Right here in Columbia, Mo., Granny’s House has opportunities every weekday afternoon to fall in love with someone whose life can be greatly impacted by a friendship. Love INC of Columbia has a similar program to the one in Hudsonville called Living Large For Real. Once a week, month, or quarter there are numerous opportunities to discover what Jesus meant when He said, “Those who lose their lives for my sake will find it.” There are childcare opportunities, mentoring possibilities, teaching, transportation, even opportunities to create a teaching track of your own.

Alleviating poverty, then, is ultimately not about emptying your wallet…it’s about emptying yourself. It’s not ultimately about dollars, incentives and programs, as important as those things are…it’s about relationship. Pat mentioned the all-too-common feeling of being “overwhelmed” by the scope of the poverty problem, but I think this mental roadblock was effectively shattered by Mother Theresa’s famous idea that we are all called to “minister to the face in front of us,” not waste time and energy wringing our hands over the global scale of poverty.

There are, however, several other half-truths that can prevent us from serving. Some of the more popular ones might look something like this:

  • “Hey, I am not rich…I am barely getting by myself!”
    A sentiment such as this makes the false assumption that local charities are only interested in your dollars. As much as benevolent organizations do, in fact, require funding, the plain truth is that what is really needed is
    you. Your time, your talents, your passion. Know a little something about car repair? You are needed! Know how to cook? You are needed. Can you teach someone else to sew? (You get the idea…service to the poor is not first and foremost about your bank account.)

  • “I don’t have a skill that would be useful.”
    Not true. Everyone is able to help, albeit in different ways, because God very deliberately made us this way, to teach us to rely on others where they are strong and we are not (
    1 Corinthians 12:4-11). Even if you can’t immediately name a skill or gifting you have that you can use to serve others, I suspect the folks at Love INC or Granny’s House could; talk to them for more than three minutes and I am confident you will come away having had the idea that you “have nothing to contribute” blown completely out of the water.

  • “My life is so busy; I don’t have time to serve others right now.”
    Focusing all of our time and effort on ourselves and our priorities is probably the single-greatest flat tire on the road to helping others. The great truth we tend to ignore is that we can help ourselves by helping others. Reaching out to others can quickly draw us into relationships where we find, to our great surprise, that we are in fact the person being blessed. Somehow, in God’s economy, He has ordained that we find our lives when we give them away (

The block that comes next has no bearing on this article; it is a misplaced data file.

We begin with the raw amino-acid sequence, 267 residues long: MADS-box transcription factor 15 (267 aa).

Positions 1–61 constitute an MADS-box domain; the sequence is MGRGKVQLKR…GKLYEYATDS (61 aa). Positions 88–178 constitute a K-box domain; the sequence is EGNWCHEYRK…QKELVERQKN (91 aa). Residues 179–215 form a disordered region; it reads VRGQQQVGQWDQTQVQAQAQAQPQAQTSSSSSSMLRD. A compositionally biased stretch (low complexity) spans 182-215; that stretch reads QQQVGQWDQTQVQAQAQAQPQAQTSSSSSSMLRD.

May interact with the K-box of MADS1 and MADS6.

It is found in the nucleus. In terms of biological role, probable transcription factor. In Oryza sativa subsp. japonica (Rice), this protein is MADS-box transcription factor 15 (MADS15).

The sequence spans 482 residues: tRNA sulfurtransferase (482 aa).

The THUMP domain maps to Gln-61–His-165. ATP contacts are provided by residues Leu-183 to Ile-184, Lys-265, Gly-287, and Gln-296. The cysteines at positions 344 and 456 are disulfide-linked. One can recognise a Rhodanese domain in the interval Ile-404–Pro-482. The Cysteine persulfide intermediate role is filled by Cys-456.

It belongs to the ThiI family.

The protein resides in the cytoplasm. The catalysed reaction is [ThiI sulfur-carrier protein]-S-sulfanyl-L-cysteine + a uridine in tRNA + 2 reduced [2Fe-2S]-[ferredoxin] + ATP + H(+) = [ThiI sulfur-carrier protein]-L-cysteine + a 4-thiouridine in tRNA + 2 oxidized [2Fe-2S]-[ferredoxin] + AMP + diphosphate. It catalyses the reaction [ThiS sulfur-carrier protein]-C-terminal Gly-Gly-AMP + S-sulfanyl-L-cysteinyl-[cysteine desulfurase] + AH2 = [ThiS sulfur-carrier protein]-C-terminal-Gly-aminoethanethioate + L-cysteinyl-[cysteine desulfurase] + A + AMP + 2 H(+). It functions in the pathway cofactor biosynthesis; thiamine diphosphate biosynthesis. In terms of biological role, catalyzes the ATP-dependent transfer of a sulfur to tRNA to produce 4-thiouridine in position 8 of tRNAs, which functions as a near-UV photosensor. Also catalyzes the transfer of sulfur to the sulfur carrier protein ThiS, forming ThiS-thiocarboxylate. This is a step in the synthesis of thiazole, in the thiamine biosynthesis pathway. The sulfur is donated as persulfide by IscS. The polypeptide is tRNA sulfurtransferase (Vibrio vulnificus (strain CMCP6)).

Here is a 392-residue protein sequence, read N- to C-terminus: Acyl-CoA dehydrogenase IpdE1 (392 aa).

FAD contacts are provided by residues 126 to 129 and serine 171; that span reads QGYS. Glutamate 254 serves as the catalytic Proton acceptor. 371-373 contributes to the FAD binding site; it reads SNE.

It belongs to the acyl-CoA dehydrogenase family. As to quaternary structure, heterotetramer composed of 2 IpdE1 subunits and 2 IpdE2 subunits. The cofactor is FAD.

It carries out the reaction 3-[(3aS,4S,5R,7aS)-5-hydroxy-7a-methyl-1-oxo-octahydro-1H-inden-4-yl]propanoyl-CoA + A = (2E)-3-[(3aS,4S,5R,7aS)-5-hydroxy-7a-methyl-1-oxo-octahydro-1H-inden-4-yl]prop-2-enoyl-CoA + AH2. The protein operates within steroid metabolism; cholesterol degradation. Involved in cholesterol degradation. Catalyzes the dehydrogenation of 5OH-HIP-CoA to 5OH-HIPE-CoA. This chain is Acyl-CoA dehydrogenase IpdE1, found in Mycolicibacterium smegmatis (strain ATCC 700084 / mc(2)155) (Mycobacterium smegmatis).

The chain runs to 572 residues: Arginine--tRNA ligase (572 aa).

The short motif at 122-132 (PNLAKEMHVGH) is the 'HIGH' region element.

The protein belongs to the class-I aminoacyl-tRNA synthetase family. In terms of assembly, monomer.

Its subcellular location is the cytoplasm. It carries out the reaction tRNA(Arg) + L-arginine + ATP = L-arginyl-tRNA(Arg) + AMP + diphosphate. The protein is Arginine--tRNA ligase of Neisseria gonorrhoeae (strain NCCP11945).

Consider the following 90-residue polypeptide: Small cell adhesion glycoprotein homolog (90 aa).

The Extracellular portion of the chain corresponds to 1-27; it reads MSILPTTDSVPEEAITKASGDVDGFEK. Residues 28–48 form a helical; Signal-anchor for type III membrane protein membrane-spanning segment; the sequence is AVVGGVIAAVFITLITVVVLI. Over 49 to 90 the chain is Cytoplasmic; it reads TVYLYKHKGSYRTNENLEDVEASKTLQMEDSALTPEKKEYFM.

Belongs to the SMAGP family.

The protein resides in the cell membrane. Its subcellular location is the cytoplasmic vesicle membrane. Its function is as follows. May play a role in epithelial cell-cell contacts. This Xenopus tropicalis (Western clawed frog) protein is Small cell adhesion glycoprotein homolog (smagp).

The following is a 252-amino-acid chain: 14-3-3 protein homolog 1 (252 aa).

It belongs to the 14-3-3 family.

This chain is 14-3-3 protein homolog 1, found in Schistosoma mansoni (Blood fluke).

Matthew 16:24-26). It doesn’t make all that much sense to our natural minds, so we resist blessing others with our time, talent and resources. We think we are merely being sensible and prudent…when in fact we are robbing ourselves of Kingdom blessings.

As last week’s Census Bureau statistics clearly show, there really is a tremendous need for the Body of Christ to rise up and be a redemptive presence in our local community. In the city of Columbia, Mo., there are plenty of ways to get involved right where you are, with whatever you have. A quick phone call or e-mail to the folks at Granny’s House and/or Columbia Love INC will get you rolling.

Getting involved is never without risk, of course. For me, the thing I fear most is that by surrounding myself with people who are so clearly bonkers for Jesus, I will one day cast off everything that entangles and run with perseverance the course set out for me (Hebrews 12:1-2), without so much as a glance backward at a corrupt lifestyle that encourages me to acquire, acquire, acquire…but this is all I’ve ever known for most of my adult life. The need is overwhelming, the means for getting involved could not be simpler, and now, in my opinion, we are all officially out of reasons why we can’t empty ourselves in the service of another.

Romans 12:3-21 (ESV)
3-8: “Gifts of Grace”
For by the grace given to me I say to everyone among you not to think of himself more highly than he ought to think, but to think with sober judgment, each according to the measure of faith that God has assigned. For as in one body we have many members, and the members do not all have the same function, so we, though many, are one body in Christ, and individually members one of another. Having gifts that differ according to the grace given to us, let us use them: if prophecy, in proportion to our faith; if service, in our serving; the one who teaches, in his teaching; the one who exhorts, in his exhortation; the one who contributes, in generosity; the one who leads, with zeal; the one who does acts of mercy, with cheerfulness.

Verses 9-21: “Marks of the True Christian”
Let love be genuine. Abhor what is evil; hold fast to what is good. Love one another with brotherly affection. Outdo one another in showing honor. Do not be slothful in zeal, be fervent in spirit, serve the Lord. Rejoice in hope, be patient in tribulation, be constant in prayer. Contribute to the needs of the saints and seek to show hospitality. Bless those who persecute you; bless and do not curse them. Rejoice with those who rejoice, weep with those who weep. Live in harmony with one another. Do not be haughty, but associate with the lowly. Never be wise in your own sight. Repay no one evil for evil, but give thought to do what is honorable in the sight of all. If possible, so far as it depends on you, live peaceably with all. Beloved, never avenge yourselves, but leave it to the wrath of God, for it is written, “Vengeance is mine, I will repay, says the Lord.” To the contrary, “if your enemy is hungry, feed him; if he is thirsty, give him something to drink; for by so doing you will heap burning coals on his head.” Do not be overcome by evil, but overcome evil with good.

Photos provided by Scott Patrick Myers.